Cartoon Network Studios

From Wikipedia the free encyclopedia

Cartoon Network Studios
Company typeDivision
Industry
PredecessorHanna-Barbera
FoundedOctober 21, 1994; 29 years ago (1994-10-21)
Headquarters
Key people
Products
ParentWarner Bros. Television Studios
Divisions
  • Alive and Kicking, Inc.
  • Rent Now Productions
  • Factual Productions
WebsiteOfficial website

Cartoon Network Studios is an American animation studio owned by the Warner Bros. Television Studios division of Warner Bros. Entertainment, a subsidiary of Warner Bros. Discovery. The studio is the production arm of Cartoon Network, and was founded on October 21, 1994, as a division of Hanna-Barbera, until the latter was absorbed into Warner Bros. Animation on March 12, 2001.

The studio primarily produces and develops animated programs and shorts for Cartoon Network and Cartoonito, and has also developed properties for Adult Swim and Max. The studio has produced dozens of shows, including Dexter's Laboratory, The Powerpuff Girls (and its film adaptation), Johnny Bravo, Time Squad, Samurai Jack, The Grim Adventures of Billy & Mandy, Foster's Home for Imaginary Friends, Camp Lazlo, Ben 10, Chowder, The Marvelous Misadventures of Flapjack, Adventure Time, Generator Rex, Regular Show, Sym-Bionic Titan, Uncle Grandpa, Steven Universe, Clarence, We Bare Bears, OK K.O.! Let's Be Heroes, and Infinity Train.

In 2000, the network purchased a large building in Burbank, California to serve as its headquarters. Cartoon Network Studios operated in these facilities for over twenty years, and also expanded into other buildings as well. In the 2020s, after multiple corporate mergers, the studio was consolidated into Warner Bros. Animation, and continued to operate as a separate division, although it was relocated to Second Century Development as the company's new headquarters on August 1, 2023.

History[edit]

1990s[edit]

In the 20th century, animation as a medium became popular on television. Hanna-Barbera became the premier studio for small-screen animated programs, launching a dominant series of Saturday-morning fare, including Scooby-Doo, The Flintstones, The Jetsons, and more.[1] By the 1980s, cable television was developed,[2] with businessman Ted Turner one of its pioneers.[3] Turner founded several cable channels and also acquired vast film libraries, and in 1991 his company signed a joint deal to buy Hanna-Barbera.[4] The Cartoon Network was developed as a cable outlet to air these animated properties, which largely consisted of H-B reruns.[5] As the channel grew in subscribers, executives at the Atlanta-based company sought out original programming to supplement its catalog. Other animation-heavy cable channels, including Nickelodeon and Disney Channel, founded their own in-house studios throughout the decade as well.[6][7]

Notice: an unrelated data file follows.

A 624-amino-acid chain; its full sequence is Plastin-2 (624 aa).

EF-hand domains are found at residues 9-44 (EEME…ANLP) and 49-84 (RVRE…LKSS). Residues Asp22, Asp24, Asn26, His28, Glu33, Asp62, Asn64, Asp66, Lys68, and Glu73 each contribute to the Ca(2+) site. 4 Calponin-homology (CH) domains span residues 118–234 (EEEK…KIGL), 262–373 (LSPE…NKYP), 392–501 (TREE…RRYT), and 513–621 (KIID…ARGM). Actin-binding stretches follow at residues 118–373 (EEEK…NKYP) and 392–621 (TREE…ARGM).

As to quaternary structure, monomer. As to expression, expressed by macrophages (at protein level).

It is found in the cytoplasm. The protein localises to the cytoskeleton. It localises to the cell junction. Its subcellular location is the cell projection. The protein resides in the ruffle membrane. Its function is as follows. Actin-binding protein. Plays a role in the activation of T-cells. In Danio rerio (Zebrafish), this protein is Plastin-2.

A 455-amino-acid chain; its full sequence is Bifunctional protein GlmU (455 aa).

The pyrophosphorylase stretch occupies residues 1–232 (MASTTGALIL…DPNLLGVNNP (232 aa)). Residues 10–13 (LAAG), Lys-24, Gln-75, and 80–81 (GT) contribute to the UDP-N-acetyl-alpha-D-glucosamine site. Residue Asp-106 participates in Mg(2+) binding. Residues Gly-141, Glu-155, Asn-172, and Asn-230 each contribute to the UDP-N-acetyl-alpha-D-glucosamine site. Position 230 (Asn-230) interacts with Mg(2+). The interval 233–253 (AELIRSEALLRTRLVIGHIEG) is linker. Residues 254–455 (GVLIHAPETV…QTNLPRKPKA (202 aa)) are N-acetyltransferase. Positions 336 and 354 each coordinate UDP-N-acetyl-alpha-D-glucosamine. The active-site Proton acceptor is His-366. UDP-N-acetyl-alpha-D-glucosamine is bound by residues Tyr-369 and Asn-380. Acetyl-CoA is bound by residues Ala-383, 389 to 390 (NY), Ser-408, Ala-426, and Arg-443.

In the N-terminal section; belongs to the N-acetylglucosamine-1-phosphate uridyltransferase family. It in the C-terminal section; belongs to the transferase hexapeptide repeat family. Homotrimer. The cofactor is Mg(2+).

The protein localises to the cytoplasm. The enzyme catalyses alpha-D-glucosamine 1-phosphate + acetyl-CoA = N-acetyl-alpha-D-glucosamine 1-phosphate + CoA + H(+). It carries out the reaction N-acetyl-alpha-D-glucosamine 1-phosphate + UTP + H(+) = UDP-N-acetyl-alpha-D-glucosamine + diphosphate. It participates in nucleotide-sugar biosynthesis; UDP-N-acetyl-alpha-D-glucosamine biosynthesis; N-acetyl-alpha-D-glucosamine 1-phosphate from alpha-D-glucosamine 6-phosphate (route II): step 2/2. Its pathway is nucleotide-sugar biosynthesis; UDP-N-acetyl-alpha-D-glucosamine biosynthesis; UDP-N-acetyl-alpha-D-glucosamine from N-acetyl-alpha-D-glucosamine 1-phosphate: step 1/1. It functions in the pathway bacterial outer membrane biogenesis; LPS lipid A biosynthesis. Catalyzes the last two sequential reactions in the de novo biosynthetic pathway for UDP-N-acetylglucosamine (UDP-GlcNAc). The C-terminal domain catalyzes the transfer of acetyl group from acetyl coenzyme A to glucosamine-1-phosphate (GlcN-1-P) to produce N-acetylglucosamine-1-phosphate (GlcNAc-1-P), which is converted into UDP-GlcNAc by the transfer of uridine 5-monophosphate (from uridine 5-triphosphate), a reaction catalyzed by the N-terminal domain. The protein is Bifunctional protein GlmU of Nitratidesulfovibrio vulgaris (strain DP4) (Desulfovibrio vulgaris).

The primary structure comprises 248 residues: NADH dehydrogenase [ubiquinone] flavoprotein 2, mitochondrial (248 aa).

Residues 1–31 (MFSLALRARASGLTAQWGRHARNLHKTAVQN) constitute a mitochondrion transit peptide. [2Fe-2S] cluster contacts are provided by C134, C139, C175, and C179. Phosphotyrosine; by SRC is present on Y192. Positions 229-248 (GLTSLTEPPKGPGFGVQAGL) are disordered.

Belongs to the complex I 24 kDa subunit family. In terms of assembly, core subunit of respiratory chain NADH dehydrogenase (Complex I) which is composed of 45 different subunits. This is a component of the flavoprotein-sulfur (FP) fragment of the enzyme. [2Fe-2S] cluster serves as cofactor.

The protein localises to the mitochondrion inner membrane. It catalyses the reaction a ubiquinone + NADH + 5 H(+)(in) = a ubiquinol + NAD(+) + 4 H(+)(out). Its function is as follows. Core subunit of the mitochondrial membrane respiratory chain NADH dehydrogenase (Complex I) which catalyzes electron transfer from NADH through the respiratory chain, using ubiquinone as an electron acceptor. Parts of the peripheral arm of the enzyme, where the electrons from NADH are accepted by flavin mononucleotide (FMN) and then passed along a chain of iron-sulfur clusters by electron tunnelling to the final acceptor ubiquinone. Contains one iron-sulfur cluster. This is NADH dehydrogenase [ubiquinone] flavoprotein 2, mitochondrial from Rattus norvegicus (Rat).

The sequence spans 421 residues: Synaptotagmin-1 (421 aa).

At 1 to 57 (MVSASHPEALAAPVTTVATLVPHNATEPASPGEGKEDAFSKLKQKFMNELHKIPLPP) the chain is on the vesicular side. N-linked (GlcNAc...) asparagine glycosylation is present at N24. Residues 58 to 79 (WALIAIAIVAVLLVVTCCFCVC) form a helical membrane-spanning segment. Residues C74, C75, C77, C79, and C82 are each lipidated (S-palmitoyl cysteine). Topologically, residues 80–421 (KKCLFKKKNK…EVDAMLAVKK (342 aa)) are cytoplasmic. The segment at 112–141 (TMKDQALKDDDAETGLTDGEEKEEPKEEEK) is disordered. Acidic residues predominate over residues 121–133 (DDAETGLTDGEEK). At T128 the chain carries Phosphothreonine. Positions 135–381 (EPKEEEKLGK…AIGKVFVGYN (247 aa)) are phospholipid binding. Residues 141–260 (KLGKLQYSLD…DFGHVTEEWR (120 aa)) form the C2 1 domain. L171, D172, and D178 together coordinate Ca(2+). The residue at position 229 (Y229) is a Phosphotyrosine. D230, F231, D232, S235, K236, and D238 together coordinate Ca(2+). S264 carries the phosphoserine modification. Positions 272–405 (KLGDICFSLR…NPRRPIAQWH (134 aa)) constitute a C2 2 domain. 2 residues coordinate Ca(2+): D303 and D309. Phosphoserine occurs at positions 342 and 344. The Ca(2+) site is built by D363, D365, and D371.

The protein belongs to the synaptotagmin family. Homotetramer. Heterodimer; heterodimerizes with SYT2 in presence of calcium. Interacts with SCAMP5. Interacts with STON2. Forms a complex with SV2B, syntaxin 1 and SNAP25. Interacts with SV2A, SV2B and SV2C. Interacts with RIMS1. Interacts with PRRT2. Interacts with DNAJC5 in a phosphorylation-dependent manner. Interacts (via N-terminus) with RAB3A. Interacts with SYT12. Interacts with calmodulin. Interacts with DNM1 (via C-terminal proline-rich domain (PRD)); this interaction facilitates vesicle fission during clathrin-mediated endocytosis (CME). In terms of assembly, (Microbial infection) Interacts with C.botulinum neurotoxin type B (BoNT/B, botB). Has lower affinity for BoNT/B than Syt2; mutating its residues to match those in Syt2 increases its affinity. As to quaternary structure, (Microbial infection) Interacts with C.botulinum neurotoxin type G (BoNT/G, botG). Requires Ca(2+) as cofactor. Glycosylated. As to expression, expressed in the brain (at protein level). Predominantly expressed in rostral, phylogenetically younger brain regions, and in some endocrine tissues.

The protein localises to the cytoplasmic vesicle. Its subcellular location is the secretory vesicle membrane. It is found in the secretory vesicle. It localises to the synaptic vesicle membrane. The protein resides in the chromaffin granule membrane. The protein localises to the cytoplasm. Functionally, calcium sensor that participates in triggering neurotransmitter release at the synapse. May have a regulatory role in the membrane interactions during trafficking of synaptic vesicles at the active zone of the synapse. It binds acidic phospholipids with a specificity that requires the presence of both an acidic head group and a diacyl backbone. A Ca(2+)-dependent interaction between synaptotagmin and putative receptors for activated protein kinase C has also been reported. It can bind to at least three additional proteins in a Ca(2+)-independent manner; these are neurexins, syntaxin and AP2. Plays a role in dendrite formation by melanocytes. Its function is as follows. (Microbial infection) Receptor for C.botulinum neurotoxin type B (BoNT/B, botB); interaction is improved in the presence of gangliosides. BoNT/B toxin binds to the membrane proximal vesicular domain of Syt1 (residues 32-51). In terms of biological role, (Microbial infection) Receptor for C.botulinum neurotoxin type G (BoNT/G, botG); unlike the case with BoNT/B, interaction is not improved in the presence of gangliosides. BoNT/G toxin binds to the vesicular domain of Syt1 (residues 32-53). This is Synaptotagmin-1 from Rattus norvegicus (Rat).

Cartoon Network Studios originated in 1994 as a division of Hanna-Barbera that focused on producing original programming for Cartoon Network. Hanna-Barbera had been located on Cahuenga Boulevard in Los Angeles since 1963, and housed the studio, its archives, and its extensive animation art collection.[8] Its first productions included What a Cartoon! (1995), an anthology series of short subjects serving as pilots for new CN programs. The first of these, Dexter's Laboratory, launched in 1996 and was an immediate success. The same year, Turner Broadcasting System was merged with Time Warner, and Hanna-Barbera closed its Cahuenga campus, relocating to Sherman Oaks Galleria in nearby Sherman Oaks, where Warner Bros. Animation was located.[9] Over the course of this transition, the Cartoon Network Studios branding was briefly phased out, with newer programs, including Johnny Bravo (1997) and The Powerpuff Girls (1998), opting for H-B branding.

2000s[edit]

The Burbank building in 2007 with the channel's first logo.

On July 21, 1999, Cartoon Network officially started the studio to separate itself from the complete folding of Hanna-Barbera into Warner Bros. Animation. Following the death of the studio's co-founder William Hanna in 2001, Cartoon Network Studios took over the animation function of Hanna-Barbera.[10] The network acquired a three-story 43,000-square-foot facility located at 300 N 3rd St. in Burbank, California to house its new offices, previously a commercial bakery, and prior to that, the location of a Pacific Bell telephone exchange.[11][12] According to Cartoon Brew, the network spent around $1.2 million to renovate the building.[13] The network took counsel from its top cartoonists, Genndy Tartakovsky and Craig McCracken, on the site of its new studio, as well as design proposals for its offices.[14]